But WE NEED TO ADAPT OUR GAME TO LIVERPOOL’S RELENTLESSNESS!
It is early days but as the saying goes, well begun is half won. A win (barely) and an unlucky loss is the stage set for a battle we cannot afford to lose, as we face one of our expected rivals away from home. For last season, Liverpool sat atop the mini top-six-team table while we sat at the bottom. They beat us home and away and over the season proved adept at raising their game against the top six teams. In our home match, which was the opening match of last season, we lost to them by 3-4 playing with a team missing many of our starters. In the return leg, which took place at the height of our crises of confidence that all but imploded our season, they beat us by 3-1.
Jurgen Klopp, the coach of Liverpool is an exponent of “heavy metal football” in which they use intense pressing all over the field to destabilize the opposition team. Last season they were the hardest working team in the EPL, having covered more ground than any other team. With a new left full back in the impressive Robertson, Milner who is one of the hardest workers in the EPL has moved back into the midfield of their usual 4:3:3 formation. Alongside him is another lung busting performer in Jordan Henderson, while Wijnaldum or Can, both battlers, complete the middle trio. Their forward players would likely be the electrifying Mane, the industrious and gifted Firmino and their new signing, an international team mate of Elneny, Mohamed Salah, dubbed the ‘king of Egypt’.
Liverpool is a tough team to play against. With sky-high spirit from having just qualified for the CL proper with a 6-3 aggregate win over Hoffenheim, we have to be at our best at Anfield. Interestingly, it is Liverpool’s relentlessness, their chief weapon of destruction, that is also their undoing. They have a voracious appetite for attacking football that leaves the defence vulnerable (sounds familiar?). This certainly is a match where there will be goals.
Expect this match to be won and lost in the midfield and that is why I hope we would set out in a 4:3:3 formation. We dare not present a soft centre to Liverpool. In nature, adaptation is the means of survival and football is very much about survival. Many would question the need for a change in formation when the existing is apparently coping well. But this is not change for the sake of change. It is responding intelligently to a different challenge.
By the way, let us evaluate our performance in all competitions since we switched to the 3:4:3. Played 12, won 10, lost 2. That is a brilliant record. But there is a catch. Two of the matches in our 10 wins (City FA semi final and Leicester EPL 17/18) were matches rescued from losing positions by the grace of our switch mid-game back to the 4:2:3:1, as well as the Leicester EPL 16/17 home match, where the same switch moved us from a draw position to victory. As far as is available to us, the 3:4:3 was losing 2 and drawing 1 out of those our 10 wins. If we then go by the state of things before the mid-match switches, the 3:4:3 overall performance would have been 7 wins, 1 draw, 4 losses which translates to 69 points in a season of 38 games. This stat should bring us back to earth as far as the 3:4:3 formation is concerned, now that it’s assumed robustness has been brought into proper perspective. It has proved not any better than our 4:2:3:1. What this analysis tells us is that allowances should be made for tactical adaptation and against Liverpool I believe we need to adapt.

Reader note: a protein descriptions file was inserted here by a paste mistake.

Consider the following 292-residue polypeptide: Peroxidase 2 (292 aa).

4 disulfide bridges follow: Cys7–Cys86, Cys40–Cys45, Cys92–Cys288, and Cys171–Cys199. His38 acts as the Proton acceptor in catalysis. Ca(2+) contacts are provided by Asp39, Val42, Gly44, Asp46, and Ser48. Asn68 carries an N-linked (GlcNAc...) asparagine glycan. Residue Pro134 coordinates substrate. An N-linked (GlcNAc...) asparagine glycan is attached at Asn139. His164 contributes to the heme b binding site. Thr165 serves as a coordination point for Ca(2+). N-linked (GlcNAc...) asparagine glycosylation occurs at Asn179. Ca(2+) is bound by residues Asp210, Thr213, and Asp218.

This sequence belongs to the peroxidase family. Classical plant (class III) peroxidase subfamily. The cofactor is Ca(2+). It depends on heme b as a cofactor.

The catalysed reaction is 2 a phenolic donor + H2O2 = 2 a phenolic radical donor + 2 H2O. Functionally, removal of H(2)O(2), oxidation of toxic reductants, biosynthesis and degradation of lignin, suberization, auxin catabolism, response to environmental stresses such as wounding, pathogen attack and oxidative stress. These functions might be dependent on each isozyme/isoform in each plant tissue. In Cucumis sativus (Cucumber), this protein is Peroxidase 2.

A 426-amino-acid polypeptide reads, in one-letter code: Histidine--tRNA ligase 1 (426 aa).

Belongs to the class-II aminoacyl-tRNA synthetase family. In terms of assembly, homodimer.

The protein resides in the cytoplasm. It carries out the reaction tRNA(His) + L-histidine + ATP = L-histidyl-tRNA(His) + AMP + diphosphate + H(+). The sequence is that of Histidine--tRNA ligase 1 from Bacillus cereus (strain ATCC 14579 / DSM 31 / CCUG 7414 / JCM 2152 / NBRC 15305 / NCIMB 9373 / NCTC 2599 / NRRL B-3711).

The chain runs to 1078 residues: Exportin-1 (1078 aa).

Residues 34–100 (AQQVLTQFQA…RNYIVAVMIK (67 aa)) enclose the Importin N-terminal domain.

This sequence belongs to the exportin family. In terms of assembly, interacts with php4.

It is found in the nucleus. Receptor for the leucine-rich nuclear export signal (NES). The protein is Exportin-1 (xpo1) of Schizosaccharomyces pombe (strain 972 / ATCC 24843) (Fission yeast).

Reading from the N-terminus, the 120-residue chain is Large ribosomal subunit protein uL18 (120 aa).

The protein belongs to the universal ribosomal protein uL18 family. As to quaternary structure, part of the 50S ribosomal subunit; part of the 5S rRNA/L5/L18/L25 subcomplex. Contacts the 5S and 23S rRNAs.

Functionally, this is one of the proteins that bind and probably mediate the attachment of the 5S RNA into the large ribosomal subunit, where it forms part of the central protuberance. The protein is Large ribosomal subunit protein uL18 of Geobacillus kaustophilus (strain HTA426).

Using a 4:3:3 for this encounter would be a smart piece of business. For the defensive phase of the game against this Liverpool team that presses so intensely and progresses their play through quick passing and movement, our emphasis for player selection should shift slightly away from the tacklers to the good readers of the game for interceptions and the closing of the passing lanes. Quick movements of the ball and the players by the opposition are difficult to target for the tackle. Also, our ability at beating their press with our own passing should be another important consideration in our selection choices. Elneny who is such a tidy pass and move player thus trumps Coquelin as our third midfielder.
For the same reasons as above, Mertesacker should be preferred to Mustafi as the partner to Koscienly who is back, bang on time in our 2-man central defence.
Liverpool and Arsenal are two sides dedicated to attacking football. That means an open contest. That also should mean that the attacking phase of the game ought to emphasize quick passing, greater verticality and plenty of movement. Lacazette over Giroud should be the tip of the arrow. Giroud would be missed, though, as Liverpool is especially poor in defending set pieces. With Alexis back on the field we are assured that Ozil will emerge from the tunnel. There would be fireworks come Sunday starting 16: 00 BST.
The line-up I wish to see:
SUBS : Ospina, Oxlade, Mustafi, Monreal, Coquelin, Welbeck, Giroud (football politics might cause Oxlade chosen ahead of Bellerin).
The time is NOW for Gooners to stand by their team as ever before. Meanwhile, what is your take on how we should set up ad out against Liverpool?